Skip to main content

Thank you for visiting You are using a browser version with limited support for CSS. To obtain the best experience, we recommend you use a more up to date browser (or turn off compatibility mode in Internet Explorer). In the meantime, to ensure continued support, we are displaying the site without styles and JavaScript.

Oxygen sensitivity severely limits the replicative lifespan of murine fibroblasts

An Erratum to this article was published on 01 September 2003


Most mammalian cells do not divide indefinitely, owing to a process termed replicative senescence. In human cells, replicative senescence is caused by telomere shortening, but murine cells senesce despite having long stable telomeres1. Here, we show that the phenotypes of senescent human fibroblasts and mouse embryonic fibroblasts (MEFs) differ under standard culture conditions, which include 20% oxygen. MEFs did not senesce in physiological (3%) oxygen levels, but underwent a spontaneous event that allowed indefinite proliferation in 20% oxygen. The proliferation and cytogenetic profiles of DNA repair-deficient MEFs suggested that DNA damage limits MEF proliferation in 20% oxygen. Indeed, MEFs accumulated more DNA damage in 20% oxygen than 3% oxygen, and more damage than human fibroblasts in 20% oxygen. Our results identify oxygen sensitivity as a critical difference between mouse and human cells, explaining their proliferative differences in culture, and possibly their different rates of cancer and ageing.

This is a preview of subscription content, access via your institution

Relevant articles

Open Access articles citing this article.

Access options

Rent or buy this article

Get just this article for as long as you need it


Prices may be subject to local taxes which are calculated during checkout

Figure 1: Senescent MEFs resemble oxidant-treated human fibroblasts.
Figure 2: Low oxygen abolishes replicative senescence of MEFs.
Figure 3: Growth of repair-deficient MEFs in 3% and 20% oxygen.
Figure 4: MEFs accumulate high levels of oxidative DNA damage in 20% oxygen.


  1. Wright, W.E. & Shay, J.W. Telomere dynamics in cancer progression and prevention: fundamental differences in human and mouse telomere biology. Nature Med. 6, 849–851 (2000).

    Article  CAS  Google Scholar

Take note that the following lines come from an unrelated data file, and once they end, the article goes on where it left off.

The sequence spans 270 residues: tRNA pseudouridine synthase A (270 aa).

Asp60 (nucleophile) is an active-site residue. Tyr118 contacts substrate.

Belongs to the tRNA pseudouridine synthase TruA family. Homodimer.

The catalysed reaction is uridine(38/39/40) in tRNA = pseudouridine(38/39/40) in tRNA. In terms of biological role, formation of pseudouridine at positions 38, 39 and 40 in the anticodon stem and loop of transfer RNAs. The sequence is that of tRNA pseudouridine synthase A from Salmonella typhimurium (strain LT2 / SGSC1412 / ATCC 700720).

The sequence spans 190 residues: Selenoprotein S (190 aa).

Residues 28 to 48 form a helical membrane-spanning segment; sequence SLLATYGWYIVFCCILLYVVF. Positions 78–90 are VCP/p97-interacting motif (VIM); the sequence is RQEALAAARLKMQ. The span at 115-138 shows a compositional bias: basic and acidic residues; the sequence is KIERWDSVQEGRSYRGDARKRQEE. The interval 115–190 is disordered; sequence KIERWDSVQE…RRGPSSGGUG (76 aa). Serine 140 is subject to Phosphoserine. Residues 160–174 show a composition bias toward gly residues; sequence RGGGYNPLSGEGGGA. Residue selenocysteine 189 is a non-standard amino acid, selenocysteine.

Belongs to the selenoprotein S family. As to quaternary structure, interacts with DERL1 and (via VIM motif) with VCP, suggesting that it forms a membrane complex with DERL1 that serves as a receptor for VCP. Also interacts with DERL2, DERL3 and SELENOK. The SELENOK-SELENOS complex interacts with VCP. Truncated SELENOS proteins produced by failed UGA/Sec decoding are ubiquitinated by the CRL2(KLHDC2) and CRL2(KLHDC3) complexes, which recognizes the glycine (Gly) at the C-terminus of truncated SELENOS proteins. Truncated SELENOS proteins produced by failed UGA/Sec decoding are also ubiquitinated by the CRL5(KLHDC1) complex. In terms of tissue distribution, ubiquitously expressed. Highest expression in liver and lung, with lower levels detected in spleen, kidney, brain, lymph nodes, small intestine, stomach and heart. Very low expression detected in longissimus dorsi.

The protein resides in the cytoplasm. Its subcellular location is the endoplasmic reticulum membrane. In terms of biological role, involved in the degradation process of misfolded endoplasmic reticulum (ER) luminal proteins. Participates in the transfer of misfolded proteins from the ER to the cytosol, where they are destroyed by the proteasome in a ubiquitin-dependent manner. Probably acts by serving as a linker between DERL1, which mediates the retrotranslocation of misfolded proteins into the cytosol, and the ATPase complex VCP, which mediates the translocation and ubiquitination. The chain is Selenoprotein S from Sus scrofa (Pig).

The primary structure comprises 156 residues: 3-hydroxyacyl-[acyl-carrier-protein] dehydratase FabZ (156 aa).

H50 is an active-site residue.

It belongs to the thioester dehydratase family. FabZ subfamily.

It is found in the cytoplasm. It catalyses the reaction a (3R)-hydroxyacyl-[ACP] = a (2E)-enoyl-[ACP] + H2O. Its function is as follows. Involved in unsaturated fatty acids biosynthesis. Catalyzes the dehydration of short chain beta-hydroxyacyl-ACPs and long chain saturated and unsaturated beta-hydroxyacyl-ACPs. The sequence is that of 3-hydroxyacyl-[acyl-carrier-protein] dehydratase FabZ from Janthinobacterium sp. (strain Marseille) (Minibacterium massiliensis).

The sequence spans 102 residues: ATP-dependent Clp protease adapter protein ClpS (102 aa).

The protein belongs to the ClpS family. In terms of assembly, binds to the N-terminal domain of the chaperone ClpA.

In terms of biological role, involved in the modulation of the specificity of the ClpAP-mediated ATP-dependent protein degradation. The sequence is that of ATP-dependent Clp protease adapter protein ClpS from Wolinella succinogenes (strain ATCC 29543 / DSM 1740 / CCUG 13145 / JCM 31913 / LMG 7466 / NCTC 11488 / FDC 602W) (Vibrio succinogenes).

2. Campisi, J. Cellular senescence as a tumor-suppressor mechanism. Trends Cell Biol. 11, 27–31 (2001).

    Article  Google Scholar 

  3. Shelton, D.N., Chang, E., Whittier, P.S., Choi, D. & Funk, W.D. Microarray analysis of replicative senescence. Curr. Biol. 9, 939–945 (1999).

    Article  CAS  Google Scholar 

  4. Serrano, M. & Blasco, M.A. Putting the stress on senescence. Curr. Opin. Cell Biol. 13, 748–753 (2001).

    Article  CAS  Google Scholar 

  5. Todaro, G.J. & Green, H. Quantitative studies of the growth of mouse embryo cells in culture and their development into established cell lines. J. Cell Biol. 17, 299–313 (1963).

    Article  CAS  Google Scholar 

  6. Kodama, S. et al. Culture condition-dependent senescence-like growth arrest and immortalization in rodent embryo cells. Rad. Res. 155, 254–262 (2001).

    Article  CAS  Google Scholar 

  7. Kamijo, T. et al. Tumor suppression at the mouse INK4a locus mediated by the alternative reading frame product p19ARF. Cell 91, 649–659 (1997).

    Article  CAS  Google Scholar 

  8. Sherr, C.J. & DePinho, R.A. Cellular senescence: Mitotic clock or culture shock? Cell 102, 407–410 (2000).

    Article  CAS  Google Scholar 

  9. Meek, R.L., Bowman, P.D. & Daniel, C.W. Establishment of mouse embryo cells in vitro. Relationship of DNA synthesis, senescence and malignant transformation. Exp. Cell Res. 107, 277–284 (1977).

    Article  CAS  Google Scholar 

  10. Seshadri, T. & Campisi, J. Repression of c-fos transcription and an altered genetic program in senescent human fibroblasts. Science 247, 205–209 (1990).

    Article  CAS  Google Scholar 

  11. Chen, Q.M., Prowse, K.R., Tu, V.C., Purdom, S. & Linskens, M.H. Uncoupling the senescent phenotype from telomere shortening in hydrogen peroxide-treated fibroblasts. Exp. Cell Res. 265, 294–303 (2001).

    Article  CAS  Google Scholar 

  12. Robles, S.J. & Adami, G.R. Agents that cause DNA double strand breaks lead to p16INK4a enrichment and the premature senescence of normal fibroblasts. Oncogene 16, 1113–1123 (1998).

    Article  CAS  Google Scholar 

  13. Dimri, G.P., Itahana, K., Acosta, M. & Campisi, J. Regulation of a senescence checkpoint response by the E2F1 transcription factor and p14/ARF tumor suppressor. Mol. Cell. Biol. 20, 273–285 (2000).

    Article  CAS  Google Scholar 

  14. Vaupel, P., Kallinowski, F. & Okunieff, P. Blood flow, oxygen and nutrient supply, and metabolic microenvironment of human tumors: a review. Cancer Res. 49, 6449–6465 (1989).

    CAS  PubMed  Google Scholar 

  15. Ossovskaya, V.S. et al. Use of genetic suppressor elements to dissect distinct biological effects of separate p53 domains. Proc. Natl Acad. Sci. USA 93, 10309–10314 (1996).

    Article  CAS  Google Scholar